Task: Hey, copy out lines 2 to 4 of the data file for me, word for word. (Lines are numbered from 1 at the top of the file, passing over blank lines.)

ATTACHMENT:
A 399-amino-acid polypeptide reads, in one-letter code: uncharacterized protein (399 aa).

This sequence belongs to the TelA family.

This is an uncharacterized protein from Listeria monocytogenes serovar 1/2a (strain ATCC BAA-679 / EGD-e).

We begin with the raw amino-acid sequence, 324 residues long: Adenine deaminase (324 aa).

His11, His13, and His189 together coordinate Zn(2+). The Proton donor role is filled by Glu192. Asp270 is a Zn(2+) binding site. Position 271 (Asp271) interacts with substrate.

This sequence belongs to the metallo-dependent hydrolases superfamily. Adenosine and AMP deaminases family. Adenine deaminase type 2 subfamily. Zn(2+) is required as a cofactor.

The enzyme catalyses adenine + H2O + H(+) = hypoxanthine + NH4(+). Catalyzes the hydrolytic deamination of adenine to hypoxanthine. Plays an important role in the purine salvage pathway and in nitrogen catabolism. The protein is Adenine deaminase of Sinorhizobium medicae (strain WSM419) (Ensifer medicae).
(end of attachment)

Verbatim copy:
This sequence belongs to the TelA family.

This is an uncharacterized protein from Listeria monocytogenes serovar 1/2a (strain ATCC BAA-679 / EGD-e).

We begin with the raw amino-acid sequence, 324 residues long: Adenine deaminase (324 aa).